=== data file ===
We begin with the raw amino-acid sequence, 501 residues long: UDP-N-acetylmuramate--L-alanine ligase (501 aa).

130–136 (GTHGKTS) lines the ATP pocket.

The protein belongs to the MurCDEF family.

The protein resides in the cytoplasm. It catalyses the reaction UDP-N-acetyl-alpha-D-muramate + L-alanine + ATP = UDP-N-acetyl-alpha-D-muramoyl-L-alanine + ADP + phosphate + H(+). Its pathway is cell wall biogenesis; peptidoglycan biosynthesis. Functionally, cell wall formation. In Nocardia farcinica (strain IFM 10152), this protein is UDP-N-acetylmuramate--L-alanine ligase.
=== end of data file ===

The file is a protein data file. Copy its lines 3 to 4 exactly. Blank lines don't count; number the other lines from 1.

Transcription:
The protein belongs to the MurCDEF family.

The protein resides in the cytoplasm. It catalyses the reaction UDP-N-acetyl-alpha-D-muramate + L-alanine + ATP = UDP-N-acetyl-alpha-D-muramoyl-L-alanine + ADP + phosphate + H(+). Its pathway is cell wall biogenesis; peptidoglycan biosynthesis. Functionally, cell wall formation. In Nocardia farcinica (strain IFM 10152), this protein is UDP-N-acetylmuramate--L-alanine ligase.